Well it's been a pretty busy time. After many years of avoiding presenting at conferences, following a number of crappy performances in '99, I bit the bullets kindly shot at me by Ross and Jill and opened my cakehole to several hundred unfortunate captives, first at the UK Museums on the Web conference in Leicester, and then at the EDL plenary conference in the Hague. And I'm truly grateful to both Ross and Jill for the opportunity to do this: it's very flattering, humbling, really, that they felt I'd have something worth saying to such informed and inquisitive audiences.
In the end, nervous anticipation gave way to the onrush of time and once I was up there in front of faces familiar and not I felt a more at ease than I would have expected. Having listened to the recordings, well, there were a lot more "ums" and "errs" than ideal, but hey, I didn't forget too many things and I kept pretty close to time, which is a big improvement on my earlier debacles.
So what was I talking about? In Leicester, I talked about Europeana. It was not meant to be an overview as such (that's not really my role), but an account of my involvement and interest, focussing on my hopes for the project and, of course, the role that APIs play in that. During Q&As and coffee breaks I had a lot of really useful feedback to my question: what is stopping many more UK museums from getting involved in the project? On the whole these revolved around the burden and mechanics of providing data, which was pretty much as I suspected. It's made me more determined to do what I can to simplify these processes, but also to ensure that the pay-off to partners is as high as it can be and as well understood as possible. Perhaps we have the furthest to go to achieve the latter.
At the Koninklijke Bibliotheek in the Hague I had an even shorter slot, which was fine by me, as part of a panel whose other members were intimidatingly illustrious. The subject of the conference was "Users expect the interoperable", and this particular session had two panels discussing interoperability in relation to archives and museums, respectively. I took part in the latter panel. I still don't know if I actually said anything, really, because I had little in the way of conclusions to offer: I just teased out some ways in which I thought "interoperability" questions pertained to APIs in a museum context. I also looked at a few examples from the world of semantic enrichment - a strange choice, perhaps, but made because there are really no proper museum APIs to compare to, and in order to show that a lack of standardisation in that area is no barrier to those APIs (Calais, Hakia, and Yahoo! Term Extractor) being useful. Simplicity gets you a long way, as does the use of existing data formats (e.g. DC or microformats). These also fit well with the other drum I was banging, the services that EDL could offer to contributors and third parties for enriching content. So, a kind of bitty talk but at least it was brief!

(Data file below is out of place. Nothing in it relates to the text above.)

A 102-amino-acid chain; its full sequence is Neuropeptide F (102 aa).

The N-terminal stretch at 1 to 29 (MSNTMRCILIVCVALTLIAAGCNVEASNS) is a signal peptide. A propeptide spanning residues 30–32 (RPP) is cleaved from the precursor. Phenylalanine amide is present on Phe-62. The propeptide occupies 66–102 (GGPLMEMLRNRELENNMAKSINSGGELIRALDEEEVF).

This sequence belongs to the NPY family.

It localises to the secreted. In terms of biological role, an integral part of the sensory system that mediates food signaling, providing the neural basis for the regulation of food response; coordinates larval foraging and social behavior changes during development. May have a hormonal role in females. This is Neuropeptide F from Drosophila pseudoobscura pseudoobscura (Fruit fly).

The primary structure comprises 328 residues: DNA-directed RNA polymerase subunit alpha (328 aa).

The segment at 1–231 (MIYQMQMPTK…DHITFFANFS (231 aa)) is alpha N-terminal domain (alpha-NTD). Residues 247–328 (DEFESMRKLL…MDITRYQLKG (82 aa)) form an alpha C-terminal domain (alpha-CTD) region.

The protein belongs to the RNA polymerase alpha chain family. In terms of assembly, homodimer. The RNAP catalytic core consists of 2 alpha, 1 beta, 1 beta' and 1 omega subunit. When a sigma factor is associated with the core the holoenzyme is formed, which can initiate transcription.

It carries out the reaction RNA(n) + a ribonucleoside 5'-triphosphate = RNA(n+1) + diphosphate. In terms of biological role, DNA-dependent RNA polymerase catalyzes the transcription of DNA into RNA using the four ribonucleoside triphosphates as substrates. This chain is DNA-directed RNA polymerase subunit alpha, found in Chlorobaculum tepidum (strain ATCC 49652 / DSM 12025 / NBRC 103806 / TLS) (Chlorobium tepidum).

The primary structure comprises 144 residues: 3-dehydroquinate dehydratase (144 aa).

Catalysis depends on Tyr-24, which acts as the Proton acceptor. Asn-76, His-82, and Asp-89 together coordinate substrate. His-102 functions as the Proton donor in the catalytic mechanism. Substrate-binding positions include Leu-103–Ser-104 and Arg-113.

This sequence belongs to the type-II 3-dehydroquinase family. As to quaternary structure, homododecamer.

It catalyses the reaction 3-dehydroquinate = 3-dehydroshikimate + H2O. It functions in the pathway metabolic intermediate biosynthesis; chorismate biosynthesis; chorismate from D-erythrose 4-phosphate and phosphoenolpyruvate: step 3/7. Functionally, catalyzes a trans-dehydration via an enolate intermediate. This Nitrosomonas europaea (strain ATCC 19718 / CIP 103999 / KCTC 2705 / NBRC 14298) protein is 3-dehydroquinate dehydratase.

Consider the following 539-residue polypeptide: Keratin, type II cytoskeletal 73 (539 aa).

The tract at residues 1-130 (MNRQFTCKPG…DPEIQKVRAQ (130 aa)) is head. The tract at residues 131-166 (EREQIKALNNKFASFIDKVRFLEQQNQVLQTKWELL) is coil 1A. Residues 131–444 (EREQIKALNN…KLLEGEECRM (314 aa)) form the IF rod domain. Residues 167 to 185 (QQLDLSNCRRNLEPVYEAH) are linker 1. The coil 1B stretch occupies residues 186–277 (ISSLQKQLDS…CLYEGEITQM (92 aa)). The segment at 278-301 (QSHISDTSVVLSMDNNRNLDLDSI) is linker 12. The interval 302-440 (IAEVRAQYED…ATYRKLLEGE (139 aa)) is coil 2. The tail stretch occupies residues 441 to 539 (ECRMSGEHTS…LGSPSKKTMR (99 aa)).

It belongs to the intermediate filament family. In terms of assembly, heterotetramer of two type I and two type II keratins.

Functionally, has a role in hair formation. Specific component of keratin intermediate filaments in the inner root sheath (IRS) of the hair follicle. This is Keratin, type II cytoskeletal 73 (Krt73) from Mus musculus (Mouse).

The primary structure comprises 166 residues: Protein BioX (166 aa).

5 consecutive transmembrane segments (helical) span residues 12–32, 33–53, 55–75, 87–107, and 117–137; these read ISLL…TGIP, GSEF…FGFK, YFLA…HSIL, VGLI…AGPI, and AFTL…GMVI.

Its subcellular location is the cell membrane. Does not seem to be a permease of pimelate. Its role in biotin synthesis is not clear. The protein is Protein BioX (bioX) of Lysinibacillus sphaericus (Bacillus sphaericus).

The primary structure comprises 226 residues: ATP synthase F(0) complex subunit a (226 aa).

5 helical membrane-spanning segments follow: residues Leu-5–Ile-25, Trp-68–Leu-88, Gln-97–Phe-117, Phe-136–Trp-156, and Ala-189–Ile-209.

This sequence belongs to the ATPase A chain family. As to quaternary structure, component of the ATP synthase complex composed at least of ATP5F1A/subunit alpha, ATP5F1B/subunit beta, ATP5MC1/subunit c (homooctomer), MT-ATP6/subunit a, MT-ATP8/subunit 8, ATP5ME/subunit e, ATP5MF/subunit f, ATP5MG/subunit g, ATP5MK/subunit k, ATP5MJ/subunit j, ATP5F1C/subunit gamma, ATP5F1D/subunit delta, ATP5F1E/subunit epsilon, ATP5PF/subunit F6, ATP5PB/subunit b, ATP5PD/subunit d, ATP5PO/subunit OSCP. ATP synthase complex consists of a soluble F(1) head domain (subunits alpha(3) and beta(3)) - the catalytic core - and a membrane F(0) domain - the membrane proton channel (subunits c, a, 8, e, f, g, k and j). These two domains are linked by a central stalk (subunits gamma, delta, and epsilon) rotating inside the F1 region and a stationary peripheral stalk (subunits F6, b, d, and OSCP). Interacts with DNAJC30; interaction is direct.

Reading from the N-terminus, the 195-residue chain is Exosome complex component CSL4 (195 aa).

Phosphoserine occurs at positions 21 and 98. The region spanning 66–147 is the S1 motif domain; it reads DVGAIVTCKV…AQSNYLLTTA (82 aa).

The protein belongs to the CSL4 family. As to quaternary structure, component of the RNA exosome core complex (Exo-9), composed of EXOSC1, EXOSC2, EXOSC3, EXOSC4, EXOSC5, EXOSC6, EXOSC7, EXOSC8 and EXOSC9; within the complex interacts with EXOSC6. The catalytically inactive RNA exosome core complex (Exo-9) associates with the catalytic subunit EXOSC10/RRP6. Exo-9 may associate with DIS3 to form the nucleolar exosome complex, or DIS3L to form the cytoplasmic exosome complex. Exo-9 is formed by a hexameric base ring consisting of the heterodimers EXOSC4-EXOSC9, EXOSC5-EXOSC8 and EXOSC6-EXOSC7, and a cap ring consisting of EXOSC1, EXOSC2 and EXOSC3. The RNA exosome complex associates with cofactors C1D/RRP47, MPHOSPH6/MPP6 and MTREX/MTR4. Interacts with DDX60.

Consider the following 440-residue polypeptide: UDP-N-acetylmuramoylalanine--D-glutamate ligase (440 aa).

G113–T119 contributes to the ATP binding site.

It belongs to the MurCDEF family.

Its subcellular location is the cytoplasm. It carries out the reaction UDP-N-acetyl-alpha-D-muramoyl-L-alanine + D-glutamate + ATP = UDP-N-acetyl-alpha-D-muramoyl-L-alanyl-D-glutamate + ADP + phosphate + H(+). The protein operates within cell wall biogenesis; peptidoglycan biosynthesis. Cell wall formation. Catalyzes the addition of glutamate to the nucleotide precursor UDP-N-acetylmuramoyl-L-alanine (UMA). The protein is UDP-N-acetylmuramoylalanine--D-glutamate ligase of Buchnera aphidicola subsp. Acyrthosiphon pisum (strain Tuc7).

On Tuesday the conference wrapped up (and I do want to talk a lot more about it ASAP, because apart from anything else the first prototype was shown off and it's COOL!). I attended a hurried meeting of WP1 and Harry Verweyen presented his paper on the business model. I think he's done a great job, although this is so far outside my area of comptence I scarcely dare comment. He'd also done a lot of work integrating some of my suggestions into the plan, and it became still clearer to me how much of this hangs off the success of the semantic web tech part of the project.
Both conferences were really rewarding in their own ways and I'll try to offer some proper notes from them as soon as I find my feet again.